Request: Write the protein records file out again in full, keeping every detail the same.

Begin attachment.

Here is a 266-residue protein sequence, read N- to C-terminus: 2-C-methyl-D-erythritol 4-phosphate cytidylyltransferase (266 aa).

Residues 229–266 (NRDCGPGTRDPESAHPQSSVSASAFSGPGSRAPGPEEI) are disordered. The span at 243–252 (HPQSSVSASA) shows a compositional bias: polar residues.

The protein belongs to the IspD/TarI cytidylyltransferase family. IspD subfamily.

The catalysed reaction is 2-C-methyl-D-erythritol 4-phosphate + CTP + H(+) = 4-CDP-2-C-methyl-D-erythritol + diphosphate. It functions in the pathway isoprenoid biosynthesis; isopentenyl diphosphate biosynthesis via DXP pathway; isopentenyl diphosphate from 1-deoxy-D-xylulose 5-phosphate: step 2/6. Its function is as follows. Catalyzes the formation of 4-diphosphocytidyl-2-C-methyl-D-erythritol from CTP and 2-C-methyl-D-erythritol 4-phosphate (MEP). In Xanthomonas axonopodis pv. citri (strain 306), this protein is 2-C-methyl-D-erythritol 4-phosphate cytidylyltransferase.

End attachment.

Here is a 266-residue protein sequence, read N- to C-terminus: 2-C-methyl-D-erythritol 4-phosphate cytidylyltransferase (266 aa).

Residues 229–266 (NRDCGPGTRDPESAHPQSSVSASAFSGPGSRAPGPEEI) are disordered. The span at 243–252 (HPQSSVSASA) shows a compositional bias: polar residues.

The protein belongs to the IspD/TarI cytidylyltransferase family. IspD subfamily.

The catalysed reaction is 2-C-methyl-D-erythritol 4-phosphate + CTP + H(+) = 4-CDP-2-C-methyl-D-erythritol + diphosphate. It functions in the pathway isoprenoid biosynthesis; isopentenyl diphosphate biosynthesis via DXP pathway; isopentenyl diphosphate from 1-deoxy-D-xylulose 5-phosphate: step 2/6. Its function is as follows. Catalyzes the formation of 4-diphosphocytidyl-2-C-methyl-D-erythritol from CTP and 2-C-methyl-D-erythritol 4-phosphate (MEP). In Xanthomonas axonopodis pv. citri (strain 306), this protein is 2-C-methyl-D-erythritol 4-phosphate cytidylyltransferase.